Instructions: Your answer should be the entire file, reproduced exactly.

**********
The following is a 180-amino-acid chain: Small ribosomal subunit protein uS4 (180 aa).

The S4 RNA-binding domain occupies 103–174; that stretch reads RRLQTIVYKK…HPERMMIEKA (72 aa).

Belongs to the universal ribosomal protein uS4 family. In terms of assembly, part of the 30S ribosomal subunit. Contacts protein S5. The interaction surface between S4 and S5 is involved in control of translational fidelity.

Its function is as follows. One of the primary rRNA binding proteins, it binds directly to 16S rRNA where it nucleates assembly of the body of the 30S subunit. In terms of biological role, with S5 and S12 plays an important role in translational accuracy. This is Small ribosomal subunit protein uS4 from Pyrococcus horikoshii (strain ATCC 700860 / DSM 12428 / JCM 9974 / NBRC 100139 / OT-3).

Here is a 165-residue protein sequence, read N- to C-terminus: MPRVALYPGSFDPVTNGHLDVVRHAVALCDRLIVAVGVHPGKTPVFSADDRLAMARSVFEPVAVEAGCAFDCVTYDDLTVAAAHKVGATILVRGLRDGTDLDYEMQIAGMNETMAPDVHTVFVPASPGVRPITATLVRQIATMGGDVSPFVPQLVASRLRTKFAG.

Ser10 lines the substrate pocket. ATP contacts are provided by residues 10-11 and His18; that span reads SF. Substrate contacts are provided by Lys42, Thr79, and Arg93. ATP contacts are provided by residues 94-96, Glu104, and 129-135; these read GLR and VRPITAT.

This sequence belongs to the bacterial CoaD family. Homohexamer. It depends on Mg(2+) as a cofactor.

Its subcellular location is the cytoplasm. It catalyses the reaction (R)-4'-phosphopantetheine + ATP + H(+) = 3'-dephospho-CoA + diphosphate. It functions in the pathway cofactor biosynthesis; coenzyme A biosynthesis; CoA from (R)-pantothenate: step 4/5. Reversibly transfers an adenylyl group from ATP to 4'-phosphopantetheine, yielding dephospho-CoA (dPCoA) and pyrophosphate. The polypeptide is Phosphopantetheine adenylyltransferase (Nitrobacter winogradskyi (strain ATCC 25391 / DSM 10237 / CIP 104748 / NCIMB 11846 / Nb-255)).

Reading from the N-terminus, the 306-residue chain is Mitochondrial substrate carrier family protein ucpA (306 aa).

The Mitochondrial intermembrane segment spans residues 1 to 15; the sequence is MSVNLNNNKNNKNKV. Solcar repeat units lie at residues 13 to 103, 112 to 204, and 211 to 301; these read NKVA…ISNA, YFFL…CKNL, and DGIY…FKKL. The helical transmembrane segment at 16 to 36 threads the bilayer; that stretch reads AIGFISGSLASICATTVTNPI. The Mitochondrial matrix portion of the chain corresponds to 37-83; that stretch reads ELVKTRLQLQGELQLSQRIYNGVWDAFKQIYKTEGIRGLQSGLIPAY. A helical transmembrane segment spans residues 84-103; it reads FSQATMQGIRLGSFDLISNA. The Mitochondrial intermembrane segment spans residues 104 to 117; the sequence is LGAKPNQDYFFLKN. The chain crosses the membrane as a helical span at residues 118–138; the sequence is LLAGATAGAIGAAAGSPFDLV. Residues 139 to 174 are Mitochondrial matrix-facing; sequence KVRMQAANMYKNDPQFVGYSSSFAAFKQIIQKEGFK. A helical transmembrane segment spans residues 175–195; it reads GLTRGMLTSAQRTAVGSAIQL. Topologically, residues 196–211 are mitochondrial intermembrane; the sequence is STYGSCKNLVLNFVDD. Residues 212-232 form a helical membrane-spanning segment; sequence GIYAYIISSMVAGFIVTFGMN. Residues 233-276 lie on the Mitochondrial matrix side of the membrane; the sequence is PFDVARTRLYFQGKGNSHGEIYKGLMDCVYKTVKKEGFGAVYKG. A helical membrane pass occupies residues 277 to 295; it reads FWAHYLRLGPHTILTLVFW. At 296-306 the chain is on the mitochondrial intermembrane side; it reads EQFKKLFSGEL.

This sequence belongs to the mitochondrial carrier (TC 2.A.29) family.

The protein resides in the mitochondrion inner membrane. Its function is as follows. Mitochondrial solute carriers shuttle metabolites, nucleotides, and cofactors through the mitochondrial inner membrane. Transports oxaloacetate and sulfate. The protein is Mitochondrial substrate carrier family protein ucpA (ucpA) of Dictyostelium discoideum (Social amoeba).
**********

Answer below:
The following is a 180-amino-acid chain: Small ribosomal subunit protein uS4 (180 aa).

The S4 RNA-binding domain occupies 103–174; that stretch reads RRLQTIVYKK…HPERMMIEKA (72 aa).

Belongs to the universal ribosomal protein uS4 family. In terms of assembly, part of the 30S ribosomal subunit. Contacts protein S5. The interaction surface between S4 and S5 is involved in control of translational fidelity.

Its function is as follows. One of the primary rRNA binding proteins, it binds directly to 16S rRNA where it nucleates assembly of the body of the 30S subunit. In terms of biological role, with S5 and S12 plays an important role in translational accuracy. This is Small ribosomal subunit protein uS4 from Pyrococcus horikoshii (strain ATCC 700860 / DSM 12428 / JCM 9974 / NBRC 100139 / OT-3).

Here is a 165-residue protein sequence, read N- to C-terminus: MPRVALYPGSFDPVTNGHLDVVRHAVALCDRLIVAVGVHPGKTPVFSADDRLAMARSVFEPVAVEAGCAFDCVTYDDLTVAAAHKVGATILVRGLRDGTDLDYEMQIAGMNETMAPDVHTVFVPASPGVRPITATLVRQIATMGGDVSPFVPQLVASRLRTKFAG.

Ser10 lines the substrate pocket. ATP contacts are provided by residues 10-11 and His18; that span reads SF. Substrate contacts are provided by Lys42, Thr79, and Arg93. ATP contacts are provided by residues 94-96, Glu104, and 129-135; these read GLR and VRPITAT.

This sequence belongs to the bacterial CoaD family. Homohexamer. It depends on Mg(2+) as a cofactor.

Its subcellular location is the cytoplasm. It catalyses the reaction (R)-4'-phosphopantetheine + ATP + H(+) = 3'-dephospho-CoA + diphosphate. It functions in the pathway cofactor biosynthesis; coenzyme A biosynthesis; CoA from (R)-pantothenate: step 4/5. Reversibly transfers an adenylyl group from ATP to 4'-phosphopantetheine, yielding dephospho-CoA (dPCoA) and pyrophosphate. The polypeptide is Phosphopantetheine adenylyltransferase (Nitrobacter winogradskyi (strain ATCC 25391 / DSM 10237 / CIP 104748 / NCIMB 11846 / Nb-255)).

Reading from the N-terminus, the 306-residue chain is Mitochondrial substrate carrier family protein ucpA (306 aa).

The Mitochondrial intermembrane segment spans residues 1 to 15; the sequence is MSVNLNNNKNNKNKV. Solcar repeat units lie at residues 13 to 103, 112 to 204, and 211 to 301; these read NKVA…ISNA, YFFL…CKNL, and DGIY…FKKL. The helical transmembrane segment at 16 to 36 threads the bilayer; that stretch reads AIGFISGSLASICATTVTNPI. The Mitochondrial matrix portion of the chain corresponds to 37-83; that stretch reads ELVKTRLQLQGELQLSQRIYNGVWDAFKQIYKTEGIRGLQSGLIPAY. A helical transmembrane segment spans residues 84-103; it reads FSQATMQGIRLGSFDLISNA. The Mitochondrial intermembrane segment spans residues 104 to 117; the sequence is LGAKPNQDYFFLKN. The chain crosses the membrane as a helical span at residues 118–138; the sequence is LLAGATAGAIGAAAGSPFDLV. Residues 139 to 174 are Mitochondrial matrix-facing; sequence KVRMQAANMYKNDPQFVGYSSSFAAFKQIIQKEGFK. A helical transmembrane segment spans residues 175–195; it reads GLTRGMLTSAQRTAVGSAIQL. Topologically, residues 196–211 are mitochondrial intermembrane; the sequence is STYGSCKNLVLNFVDD. Residues 212-232 form a helical membrane-spanning segment; sequence GIYAYIISSMVAGFIVTFGMN. Residues 233-276 lie on the Mitochondrial matrix side of the membrane; the sequence is PFDVARTRLYFQGKGNSHGEIYKGLMDCVYKTVKKEGFGAVYKG. A helical membrane pass occupies residues 277 to 295; it reads FWAHYLRLGPHTILTLVFW. At 296-306 the chain is on the mitochondrial intermembrane side; it reads EQFKKLFSGEL.

This sequence belongs to the mitochondrial carrier (TC 2.A.29) family.

The protein resides in the mitochondrion inner membrane. Its function is as follows. Mitochondrial solute carriers shuttle metabolites, nucleotides, and cofactors through the mitochondrial inner membrane. Transports oxaloacetate and sulfate. The protein is Mitochondrial substrate carrier family protein ucpA (ucpA) of Dictyostelium discoideum (Social amoeba).